Researchers may have figured out a way to make an antiretroviral drug with undesirable side effects more tolerable for babies and young children with HIV/AIDS.
The new method, which alters a protein in milk to bind with the drug, promises to greatly improve treatment for the estimated 3.4 million children living with HIV/AIDS. Nine out 10 of them live in resource-limited countries in sub-Saharan Africa, where effective antiretroviral treatments are still not widely accessible or available.
International medical experts believe less than a third of affected children worldwide receive an antiretroviral drug.
Most antiretroviral drugs are not well tolerated by very young children. One of the most commonly prescribed antiretroviral drugs for treating and preventing HIV infection, Ritonavir, has undesirable side effects and important oral-delivery problems. Its physicochemical properties challenge its administration to infants, says Federico Harte, associate professor of food science at Penn State.
“Ritonavir has a high hydrophobicity and low solubility in water, which lead to a low dissolution rate in the gastrointestinal fluid and, hence, to insufficient bioavailability. The liquid formulation used to treat infants over one month of age contains 43 percent ethanol and has an awful flavor that has been described as bitter-metallic, medicinal, astringent, sour, and burning.
“Moreover, when coming into contact with the stomach mucosa, Ritonavir causes nausea, vomiting, and diarrhea. Therefore, we need to develop alternative pediatric formulations of Ritonavir and overcome its poor water solubility to improve its oral administration to infants and children.”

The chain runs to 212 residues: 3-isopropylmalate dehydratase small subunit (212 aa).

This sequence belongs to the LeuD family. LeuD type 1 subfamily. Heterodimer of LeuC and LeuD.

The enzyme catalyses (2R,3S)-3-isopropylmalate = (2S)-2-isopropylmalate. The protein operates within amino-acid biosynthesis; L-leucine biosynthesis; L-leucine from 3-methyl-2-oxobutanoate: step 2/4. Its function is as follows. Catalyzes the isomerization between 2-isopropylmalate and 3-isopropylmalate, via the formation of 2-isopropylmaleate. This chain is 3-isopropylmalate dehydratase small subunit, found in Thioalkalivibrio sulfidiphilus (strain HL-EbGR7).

To solve that problem, researchers looked to a group of proteins in cow’s milk called caseins.
Casein proteins form spherical aggregates called casein micelles, which are responsible, incidentally, for the white color of milk. The casein micelles in mammals’ milk are natural delivery systems for amino acids and calcium from the mother to her baby, and researchers thought they might deliver Ritonavir molecules as well.
Milk powder transport
“I have been working with bovine casein micelles for a few years now, and we have investigated the structure and functionality of these proteins,” Harte says. “What we found is these micelles are able to carry molecules that have very little solubility in water, that have low molecular weight, and that are very hydrophobic—such as Ritonavir.”
The research shows that subjecting milk to ultrahigh-pressure homogenization enhances the binding properties of the casein micelles. Previous studies have shown casein micelles could be bound to triclosan—an antimicrobial used in deodorants—and vitamin D, which is added regularly to skim milk.
Normal milk is homogenized at 10 to 15 megapascals. Milk in the new research was homogenized at between 400 and 500 megapascals, disassociating the casein micelles and improving the protein’s binding qualities to attach to drug molecules.
“As a result of this enhanced binding of molecules, we believe a milk powder containing Ritonavir can be used as baby formula, providing a transport system for a drug that is not very soluble in water. Right now we are running tests, and we are in the final stages of an experiment in which we gave three different formulations to piglets,” Harte says.
“We are taking blood serum samples every three hours to study the kinetics of the drug in the piglets. The hope is that—and we don’t have the data yet—we find that the Ritonavir is being adequately delivered by the protein in milk. So if that works, I think we are pretty close to having a formulation that can be used with hydrophobic drugs.”
The National Institutes of Health supported this work.
Source: Penn State